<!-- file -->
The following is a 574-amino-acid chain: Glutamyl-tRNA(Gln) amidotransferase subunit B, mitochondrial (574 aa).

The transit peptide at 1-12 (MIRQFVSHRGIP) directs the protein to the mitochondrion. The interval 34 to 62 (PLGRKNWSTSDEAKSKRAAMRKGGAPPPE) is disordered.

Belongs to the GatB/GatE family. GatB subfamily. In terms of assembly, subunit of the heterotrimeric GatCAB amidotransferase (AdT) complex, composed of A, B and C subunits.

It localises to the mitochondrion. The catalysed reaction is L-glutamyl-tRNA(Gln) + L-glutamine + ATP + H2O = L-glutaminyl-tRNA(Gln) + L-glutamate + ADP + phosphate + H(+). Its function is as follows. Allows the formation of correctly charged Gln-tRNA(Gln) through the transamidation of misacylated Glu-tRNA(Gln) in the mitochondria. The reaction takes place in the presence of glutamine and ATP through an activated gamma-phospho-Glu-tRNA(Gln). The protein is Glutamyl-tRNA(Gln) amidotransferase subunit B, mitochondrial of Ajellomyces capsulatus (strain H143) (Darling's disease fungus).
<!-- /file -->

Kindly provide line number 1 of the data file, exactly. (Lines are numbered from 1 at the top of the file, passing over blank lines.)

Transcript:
The following is a 574-amino-acid chain: Glutamyl-tRNA(Gln) amidotransferase subunit B, mitochondrial (574 aa).